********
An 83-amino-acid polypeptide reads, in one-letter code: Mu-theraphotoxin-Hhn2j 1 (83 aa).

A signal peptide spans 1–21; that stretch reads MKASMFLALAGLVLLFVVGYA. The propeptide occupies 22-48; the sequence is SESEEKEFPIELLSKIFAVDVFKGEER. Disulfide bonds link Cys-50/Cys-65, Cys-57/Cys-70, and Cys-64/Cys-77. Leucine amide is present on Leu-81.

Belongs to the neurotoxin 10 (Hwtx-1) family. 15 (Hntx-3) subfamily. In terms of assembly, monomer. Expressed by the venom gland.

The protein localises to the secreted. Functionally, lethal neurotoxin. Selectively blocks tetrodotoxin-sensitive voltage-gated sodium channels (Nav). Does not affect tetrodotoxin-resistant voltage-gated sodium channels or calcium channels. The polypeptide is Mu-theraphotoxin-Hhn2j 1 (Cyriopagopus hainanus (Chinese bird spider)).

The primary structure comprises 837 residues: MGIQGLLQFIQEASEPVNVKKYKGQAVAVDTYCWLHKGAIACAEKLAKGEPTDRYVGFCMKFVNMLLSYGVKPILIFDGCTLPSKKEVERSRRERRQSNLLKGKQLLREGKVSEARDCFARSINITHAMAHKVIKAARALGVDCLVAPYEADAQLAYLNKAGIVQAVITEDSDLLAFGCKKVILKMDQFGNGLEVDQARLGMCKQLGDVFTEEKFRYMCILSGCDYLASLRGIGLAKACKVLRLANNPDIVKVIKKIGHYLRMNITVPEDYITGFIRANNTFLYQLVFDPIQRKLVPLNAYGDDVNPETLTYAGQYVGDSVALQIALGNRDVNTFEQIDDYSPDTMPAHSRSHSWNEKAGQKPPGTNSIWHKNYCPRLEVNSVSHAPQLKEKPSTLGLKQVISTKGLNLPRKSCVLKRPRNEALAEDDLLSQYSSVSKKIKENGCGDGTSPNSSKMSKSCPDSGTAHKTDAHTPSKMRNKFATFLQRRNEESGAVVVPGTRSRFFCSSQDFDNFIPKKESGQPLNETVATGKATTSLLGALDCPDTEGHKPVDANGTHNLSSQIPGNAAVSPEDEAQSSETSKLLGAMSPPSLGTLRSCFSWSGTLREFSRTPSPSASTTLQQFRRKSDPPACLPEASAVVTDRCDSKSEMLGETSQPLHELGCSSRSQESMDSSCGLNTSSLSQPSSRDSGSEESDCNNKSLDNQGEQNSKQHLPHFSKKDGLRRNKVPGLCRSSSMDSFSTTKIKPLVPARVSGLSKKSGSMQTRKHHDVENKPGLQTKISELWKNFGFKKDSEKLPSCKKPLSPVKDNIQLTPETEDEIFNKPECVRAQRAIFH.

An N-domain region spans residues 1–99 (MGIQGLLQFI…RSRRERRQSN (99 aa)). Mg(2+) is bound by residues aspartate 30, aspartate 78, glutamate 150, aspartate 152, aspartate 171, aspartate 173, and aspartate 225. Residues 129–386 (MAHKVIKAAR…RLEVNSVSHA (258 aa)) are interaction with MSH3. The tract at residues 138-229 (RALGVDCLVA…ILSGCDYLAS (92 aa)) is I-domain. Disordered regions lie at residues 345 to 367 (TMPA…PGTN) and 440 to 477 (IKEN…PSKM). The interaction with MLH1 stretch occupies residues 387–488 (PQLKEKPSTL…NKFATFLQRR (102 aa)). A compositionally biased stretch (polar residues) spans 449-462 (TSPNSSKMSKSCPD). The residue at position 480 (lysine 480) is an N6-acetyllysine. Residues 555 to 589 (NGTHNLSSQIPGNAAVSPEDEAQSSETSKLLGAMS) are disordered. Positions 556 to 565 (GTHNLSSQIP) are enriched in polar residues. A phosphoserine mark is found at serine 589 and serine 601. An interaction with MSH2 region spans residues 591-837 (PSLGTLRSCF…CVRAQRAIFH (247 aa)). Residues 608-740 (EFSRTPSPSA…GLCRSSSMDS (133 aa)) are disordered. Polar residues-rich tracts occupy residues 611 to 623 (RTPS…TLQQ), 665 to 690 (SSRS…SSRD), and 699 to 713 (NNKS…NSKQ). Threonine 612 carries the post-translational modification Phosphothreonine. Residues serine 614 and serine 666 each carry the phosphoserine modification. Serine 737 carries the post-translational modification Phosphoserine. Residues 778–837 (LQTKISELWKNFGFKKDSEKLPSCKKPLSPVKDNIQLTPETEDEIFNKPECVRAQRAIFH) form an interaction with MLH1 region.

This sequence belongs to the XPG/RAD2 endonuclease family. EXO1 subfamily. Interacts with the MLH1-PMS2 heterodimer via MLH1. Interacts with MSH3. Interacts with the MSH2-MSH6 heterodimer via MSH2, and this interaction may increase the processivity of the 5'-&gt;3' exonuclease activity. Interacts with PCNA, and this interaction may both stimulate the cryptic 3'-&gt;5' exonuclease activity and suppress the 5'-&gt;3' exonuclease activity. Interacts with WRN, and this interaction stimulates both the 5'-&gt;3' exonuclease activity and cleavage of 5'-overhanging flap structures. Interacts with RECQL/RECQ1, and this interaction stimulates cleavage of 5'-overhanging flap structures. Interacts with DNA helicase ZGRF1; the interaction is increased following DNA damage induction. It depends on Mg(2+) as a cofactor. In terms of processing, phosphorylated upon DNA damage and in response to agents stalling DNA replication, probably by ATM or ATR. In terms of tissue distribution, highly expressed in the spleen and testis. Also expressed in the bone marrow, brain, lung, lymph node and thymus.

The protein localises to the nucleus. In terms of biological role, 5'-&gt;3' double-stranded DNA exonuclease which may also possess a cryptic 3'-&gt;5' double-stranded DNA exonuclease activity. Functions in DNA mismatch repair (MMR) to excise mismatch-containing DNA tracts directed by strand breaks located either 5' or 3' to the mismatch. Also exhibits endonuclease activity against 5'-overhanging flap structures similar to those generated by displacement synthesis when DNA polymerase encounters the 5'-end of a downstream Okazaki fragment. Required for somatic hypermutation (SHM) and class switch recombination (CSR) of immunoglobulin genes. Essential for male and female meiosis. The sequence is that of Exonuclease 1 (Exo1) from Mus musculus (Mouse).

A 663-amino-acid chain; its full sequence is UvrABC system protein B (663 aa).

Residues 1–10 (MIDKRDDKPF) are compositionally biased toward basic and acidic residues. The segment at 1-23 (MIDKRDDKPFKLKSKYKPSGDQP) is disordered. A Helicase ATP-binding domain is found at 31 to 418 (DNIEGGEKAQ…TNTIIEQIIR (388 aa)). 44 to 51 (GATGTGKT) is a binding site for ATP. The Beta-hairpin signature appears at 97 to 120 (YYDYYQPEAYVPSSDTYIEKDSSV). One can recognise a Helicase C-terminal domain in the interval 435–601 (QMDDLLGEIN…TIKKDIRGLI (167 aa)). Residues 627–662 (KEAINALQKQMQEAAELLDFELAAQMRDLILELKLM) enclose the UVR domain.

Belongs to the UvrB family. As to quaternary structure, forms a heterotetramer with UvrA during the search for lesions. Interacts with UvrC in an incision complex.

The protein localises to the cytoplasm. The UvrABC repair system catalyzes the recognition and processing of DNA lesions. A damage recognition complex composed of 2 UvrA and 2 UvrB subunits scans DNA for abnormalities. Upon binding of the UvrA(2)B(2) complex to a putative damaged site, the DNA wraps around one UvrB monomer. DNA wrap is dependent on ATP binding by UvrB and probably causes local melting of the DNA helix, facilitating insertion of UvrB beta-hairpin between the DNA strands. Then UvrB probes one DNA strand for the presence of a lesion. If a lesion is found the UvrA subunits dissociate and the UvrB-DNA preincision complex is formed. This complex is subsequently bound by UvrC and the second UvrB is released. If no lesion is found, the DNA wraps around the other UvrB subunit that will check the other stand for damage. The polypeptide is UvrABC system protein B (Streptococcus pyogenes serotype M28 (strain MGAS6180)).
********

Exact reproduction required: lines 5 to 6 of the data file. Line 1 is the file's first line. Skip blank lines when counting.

The primary structure comprises 837 residues: MGIQGLLQFIQEASEPVNVKKYKGQAVAVDTYCWLHKGAIACAEKLAKGEPTDRYVGFCMKFVNMLLSYGVKPILIFDGCTLPSKKEVERSRRERRQSNLLKGKQLLREGKVSEARDCFARSINITHAMAHKVIKAARALGVDCLVAPYEADAQLAYLNKAGIVQAVITEDSDLLAFGCKKVILKMDQFGNGLEVDQARLGMCKQLGDVFTEEKFRYMCILSGCDYLASLRGIGLAKACKVLRLANNPDIVKVIKKIGHYLRMNITVPEDYITGFIRANNTFLYQLVFDPIQRKLVPLNAYGDDVNPETLTYAGQYVGDSVALQIALGNRDVNTFEQIDDYSPDTMPAHSRSHSWNEKAGQKPPGTNSIWHKNYCPRLEVNSVSHAPQLKEKPSTLGLKQVISTKGLNLPRKSCVLKRPRNEALAEDDLLSQYSSVSKKIKENGCGDGTSPNSSKMSKSCPDSGTAHKTDAHTPSKMRNKFATFLQRRNEESGAVVVPGTRSRFFCSSQDFDNFIPKKESGQPLNETVATGKATTSLLGALDCPDTEGHKPVDANGTHNLSSQIPGNAAVSPEDEAQSSETSKLLGAMSPPSLGTLRSCFSWSGTLREFSRTPSPSASTTLQQFRRKSDPPACLPEASAVVTDRCDSKSEMLGETSQPLHELGCSSRSQESMDSSCGLNTSSLSQPSSRDSGSEESDCNNKSLDNQGEQNSKQHLPHFSKKDGLRRNKVPGLCRSSSMDSFSTTKIKPLVPARVSGLSKKSGSMQTRKHHDVENKPGLQTKISELWKNFGFKKDSEKLPSCKKPLSPVKDNIQLTPETEDEIFNKPECVRAQRAIFH.

An N-domain region spans residues 1–99 (MGIQGLLQFI…RSRRERRQSN (99 aa)). Mg(2+) is bound by residues aspartate 30, aspartate 78, glutamate 150, aspartate 152, aspartate 171, aspartate 173, and aspartate 225. Residues 129–386 (MAHKVIKAAR…RLEVNSVSHA (258 aa)) are interaction with MSH3. The tract at residues 138-229 (RALGVDCLVA…ILSGCDYLAS (92 aa)) is I-domain. Disordered regions lie at residues 345 to 367 (TMPA…PGTN) and 440 to 477 (IKEN…PSKM). The interaction with MLH1 stretch occupies residues 387–488 (PQLKEKPSTL…NKFATFLQRR (102 aa)). A compositionally biased stretch (polar residues) spans 449-462 (TSPNSSKMSKSCPD). The residue at position 480 (lysine 480) is an N6-acetyllysine. Residues 555 to 589 (NGTHNLSSQIPGNAAVSPEDEAQSSETSKLLGAMS) are disordered. Positions 556 to 565 (GTHNLSSQIP) are enriched in polar residues. A phosphoserine mark is found at serine 589 and serine 601. An interaction with MSH2 region spans residues 591-837 (PSLGTLRSCF…CVRAQRAIFH (247 aa)). Residues 608-740 (EFSRTPSPSA…GLCRSSSMDS (133 aa)) are disordered. Polar residues-rich tracts occupy residues 611 to 623 (RTPS…TLQQ), 665 to 690 (SSRS…SSRD), and 699 to 713 (NNKS…NSKQ). Threonine 612 carries the post-translational modification Phosphothreonine. Residues serine 614 and serine 666 each carry the phosphoserine modification. Serine 737 carries the post-translational modification Phosphoserine. Residues 778–837 (LQTKISELWKNFGFKKDSEKLPSCKKPLSPVKDNIQLTPETEDEIFNKPECVRAQRAIFH) form an interaction with MLH1 region.